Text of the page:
- Provide instructions for how and when shareholders will be able to ask questions at the meeting and explain any requirements or limitations on asking questions at the meeting;
- Explain whether and how the company will address questions after the meeting that it was not able to answer during the live event; and
- Ensure technical support staff is present during the meeting in case technical challenges arise.
While we’ve bulleted out select recommendations above, we’re recommending to clients to review a full suite of best practice tactics in advance of your VSM, to ensure its maximally productive for management and shareholders.
2020’s Most Active Biotech VCs
BioCentury published an article last week reviewing VC activity from 2015-2020: these were six very active years in healthcare venture capital – but which investors were busiest?
- In 2020, the three most active VC investors were OrbiMed (38 deals), RA Capital (35 deals) and Cormorant (30 deals);
- From 2015-2020, the top 50 VCs by number each participated in at least 30 rounds. Again, OrbiMed was the most active, participating in a whopping 167 deals, 35% more than Arch, which came in second at 106.
- Interestingly, Surveyor and Janus – which occupied the two bottom slots from 2015-2019 – have both dramatically picked up their biotech VC investing. Since 2017, the two have invested roughly 70% of their overall venture funding in the sector.
- Casdin also significantly increased its VC activity in 2020, with participation in 28 rounds – almost as many as the five prior years combined (32).
Of course, 2021 is already off to a ripping start. We’ll be watching closely to see if these same trends continue, though imagine it may be somewhat dependent on how quickly this class of private companies can continue to generate returns, whether through IPOs or M&A.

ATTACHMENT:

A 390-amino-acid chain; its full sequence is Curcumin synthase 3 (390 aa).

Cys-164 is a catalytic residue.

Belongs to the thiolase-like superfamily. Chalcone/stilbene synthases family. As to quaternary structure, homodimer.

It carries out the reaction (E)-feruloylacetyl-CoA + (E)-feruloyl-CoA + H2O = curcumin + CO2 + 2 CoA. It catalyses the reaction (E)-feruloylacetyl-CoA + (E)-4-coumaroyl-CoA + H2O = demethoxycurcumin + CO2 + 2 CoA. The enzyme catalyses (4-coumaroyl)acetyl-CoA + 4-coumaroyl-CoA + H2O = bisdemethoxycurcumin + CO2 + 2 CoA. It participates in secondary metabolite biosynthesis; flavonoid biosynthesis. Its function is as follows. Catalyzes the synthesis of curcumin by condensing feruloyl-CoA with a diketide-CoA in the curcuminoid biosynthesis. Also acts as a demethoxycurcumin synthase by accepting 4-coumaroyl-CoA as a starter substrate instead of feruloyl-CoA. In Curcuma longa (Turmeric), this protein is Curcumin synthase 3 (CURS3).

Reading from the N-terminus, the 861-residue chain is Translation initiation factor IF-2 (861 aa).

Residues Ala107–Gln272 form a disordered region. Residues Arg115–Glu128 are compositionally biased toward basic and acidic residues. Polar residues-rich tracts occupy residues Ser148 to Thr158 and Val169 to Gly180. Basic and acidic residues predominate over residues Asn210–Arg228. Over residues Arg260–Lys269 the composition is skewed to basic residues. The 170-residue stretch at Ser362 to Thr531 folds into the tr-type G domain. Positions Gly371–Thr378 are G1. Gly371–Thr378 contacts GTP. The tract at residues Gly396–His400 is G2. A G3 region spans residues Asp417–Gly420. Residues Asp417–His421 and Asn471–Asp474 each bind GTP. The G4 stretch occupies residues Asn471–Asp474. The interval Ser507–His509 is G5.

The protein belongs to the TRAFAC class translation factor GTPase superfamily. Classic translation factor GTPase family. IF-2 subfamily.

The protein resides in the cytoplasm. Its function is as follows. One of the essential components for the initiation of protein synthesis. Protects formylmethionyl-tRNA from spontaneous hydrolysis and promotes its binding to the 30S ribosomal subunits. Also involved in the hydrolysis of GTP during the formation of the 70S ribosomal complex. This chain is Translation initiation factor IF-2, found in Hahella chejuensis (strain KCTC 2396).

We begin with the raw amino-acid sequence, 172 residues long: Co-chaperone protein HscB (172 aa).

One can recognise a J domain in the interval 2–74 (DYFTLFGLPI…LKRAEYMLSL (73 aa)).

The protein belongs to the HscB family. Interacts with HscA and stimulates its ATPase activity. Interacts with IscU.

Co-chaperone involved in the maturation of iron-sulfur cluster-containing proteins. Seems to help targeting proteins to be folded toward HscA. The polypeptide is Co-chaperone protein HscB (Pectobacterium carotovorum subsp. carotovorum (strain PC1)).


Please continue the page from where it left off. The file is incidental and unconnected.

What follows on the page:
Capital Continue to Flow into Biotech: Two More Funds Raised
This week, ARCH Venture Partners announced the closing of its $1.85 billion Fund XI, which will invest in the creation and funding of early stage biotech companies, specifically focusing infectious disease, mental health, immunology, oncology, neurology, manufacturing, clinical trials, anti-aging medicines, genomic and biological tools, data sciences and diagnostics spaces.
Also this week, Pontifax closed its Fund VI at $404 million, bringing their total capital under management to more than $1.2 billion. Pontifax’s strategy will remain consistent: they will look to invest in 20-25 biopharmas, with the private side focused on start-ups or early-stage companies in Israel, the U.S. or Europe. While the fund will focus primarily on venture investments, the upsized raise will also give Pontifax more capital for its public investment strategy, where it seeks to identify high-quality science in micro-cap companies with market caps under $150 million.
The markets were fairly flat this week, with the NASDAQ, DJI and S&P 500 ending down 1%, 2% and 2% respectively. The VIX was up a striking 38%, sitting at 29.62 as of market close on 1/28. The biotech markets were similarly stable, with the NBI closing down 2%, the BTK closing up 1% and the XBI closing down 1%.
The financing markets remained hot, too, with several deals pricing including:
- 1 IPOs: Ortho-Clinical Diagnostics ($1.3B).
- 1 SPAC: FS Development II ($100M), the second blank check company by Foresite Capital.
- 10 follow-ons: Adamas ($45M); Applied Genetic Technologies ($75); BridgeBio ($650M); Catalyst ($50M); CureVac ($450M); Stern IR client Evelo ($68M); Lipocene ($25M); Neuronetics ($75M); Personalis ($152M); Seelos ($31M); Seer ($254M); Suralign ($38M); VYNE ($50M).
- 7 private financings: Centrexion (Undisclosed, $41M); Design (Series B, $125M); Nirogy (Series A, $17M); Nuvalent (Series A, $50M); Plexium (Series A ext, $35M); TScan (Series C, $100M); Ukko (Series B, $40M).